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Species and Speciation in the Fossil Record$
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Warren D. Allmon and Margaret M. Yacobucci

Print publication date: 2016

Print ISBN-13: 9780226377445

Published to Chicago Scholarship Online: May 2017

DOI: 10.7208/chicago/9780226377582.001.0001

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PRINTED FROM CHICAGO SCHOLARSHIP ONLINE (www.chicago.universitypressscholarship.com). (c) Copyright University of Chicago Press, 2021. All Rights Reserved. An individual user may print out a PDF of a single chapter of a monograph in CHSO for personal use.date: 18 September 2021

The Species Problem: Concepts, Conflicts, and Patterns Preserved in the Fossil Record

The Species Problem: Concepts, Conflicts, and Patterns Preserved in the Fossil Record

Chapter:
(p.28) Chapter Two The Species Problem: Concepts, Conflicts, and Patterns Preserved in the Fossil Record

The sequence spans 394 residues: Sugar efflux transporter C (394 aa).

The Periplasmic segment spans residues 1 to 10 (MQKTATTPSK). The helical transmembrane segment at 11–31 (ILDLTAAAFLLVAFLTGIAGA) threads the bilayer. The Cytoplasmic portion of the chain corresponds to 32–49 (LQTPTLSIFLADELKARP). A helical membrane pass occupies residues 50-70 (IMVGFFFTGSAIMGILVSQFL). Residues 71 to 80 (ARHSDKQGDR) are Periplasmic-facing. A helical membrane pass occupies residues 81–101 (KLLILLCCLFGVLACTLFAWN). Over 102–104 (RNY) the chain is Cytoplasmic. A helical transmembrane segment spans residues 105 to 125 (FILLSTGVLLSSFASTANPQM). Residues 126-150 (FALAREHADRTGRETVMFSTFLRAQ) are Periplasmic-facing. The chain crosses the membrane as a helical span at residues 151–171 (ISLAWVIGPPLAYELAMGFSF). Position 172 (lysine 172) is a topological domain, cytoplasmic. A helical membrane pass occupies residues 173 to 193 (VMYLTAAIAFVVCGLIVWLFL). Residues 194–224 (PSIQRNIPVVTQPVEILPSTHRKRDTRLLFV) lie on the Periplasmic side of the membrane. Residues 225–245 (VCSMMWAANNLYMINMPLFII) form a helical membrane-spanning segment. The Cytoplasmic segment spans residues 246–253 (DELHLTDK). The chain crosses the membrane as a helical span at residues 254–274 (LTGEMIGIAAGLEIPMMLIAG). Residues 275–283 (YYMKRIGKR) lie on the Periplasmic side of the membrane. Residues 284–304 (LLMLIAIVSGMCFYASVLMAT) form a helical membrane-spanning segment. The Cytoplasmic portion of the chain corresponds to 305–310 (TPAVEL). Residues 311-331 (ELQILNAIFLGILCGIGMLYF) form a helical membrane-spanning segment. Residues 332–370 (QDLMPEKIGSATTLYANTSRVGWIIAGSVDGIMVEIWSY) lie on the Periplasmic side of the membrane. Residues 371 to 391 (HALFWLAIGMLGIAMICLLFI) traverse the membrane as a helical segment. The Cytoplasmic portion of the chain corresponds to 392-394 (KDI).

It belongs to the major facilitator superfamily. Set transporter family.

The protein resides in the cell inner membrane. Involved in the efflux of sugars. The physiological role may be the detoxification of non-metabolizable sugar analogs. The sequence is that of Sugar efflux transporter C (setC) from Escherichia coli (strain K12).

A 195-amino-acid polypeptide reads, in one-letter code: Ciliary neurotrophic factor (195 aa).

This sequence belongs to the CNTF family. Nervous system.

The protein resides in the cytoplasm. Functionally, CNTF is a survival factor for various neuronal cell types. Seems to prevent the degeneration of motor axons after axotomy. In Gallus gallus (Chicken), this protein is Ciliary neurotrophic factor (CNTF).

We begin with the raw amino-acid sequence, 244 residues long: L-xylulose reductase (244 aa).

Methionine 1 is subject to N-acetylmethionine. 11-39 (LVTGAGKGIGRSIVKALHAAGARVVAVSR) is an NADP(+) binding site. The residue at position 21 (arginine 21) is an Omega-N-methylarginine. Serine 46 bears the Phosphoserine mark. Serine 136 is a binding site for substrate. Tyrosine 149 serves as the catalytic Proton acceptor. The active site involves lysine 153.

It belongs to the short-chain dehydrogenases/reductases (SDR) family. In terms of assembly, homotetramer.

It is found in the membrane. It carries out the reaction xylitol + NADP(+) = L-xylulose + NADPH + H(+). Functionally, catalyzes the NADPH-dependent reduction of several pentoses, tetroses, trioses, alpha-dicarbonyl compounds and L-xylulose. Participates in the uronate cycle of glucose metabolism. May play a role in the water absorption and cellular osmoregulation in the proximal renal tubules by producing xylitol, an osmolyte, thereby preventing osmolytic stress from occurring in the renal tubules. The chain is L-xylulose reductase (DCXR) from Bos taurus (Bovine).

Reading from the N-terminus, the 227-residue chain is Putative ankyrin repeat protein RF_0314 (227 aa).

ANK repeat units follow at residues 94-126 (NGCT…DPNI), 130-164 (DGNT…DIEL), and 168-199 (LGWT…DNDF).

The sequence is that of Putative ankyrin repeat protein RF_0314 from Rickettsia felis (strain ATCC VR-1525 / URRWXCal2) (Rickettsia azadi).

Source:
Species and Speciation in the Fossil Record
Author(s):

William Miller

Publisher:
University of Chicago Press
DOI:10.7208/chicago/9780226377582.003.0003

There is a growing consensus around the lineage species concept, and paleontologists can provide the temporal perspective that this view of species requires. The “species problem” involves more than just debating operational species concepts. It also involves making the case that species correspond to real evolutionary entities and visualizing what those entities could be– the ontology of species. These issues are closely connected to practical approaches for identifying taxa in fossil samples. Despite all the debate, there is a general concept of species applicable to all kinds of organisms. Paleontologists have a central role in this discussion, because when the crucial element of time is added to the discussion, the nature of species-as-lineages becomes much clearer.

Keywords:   evolutionary species concept, phenotypes, George Gaylord Simpson, macroevolution

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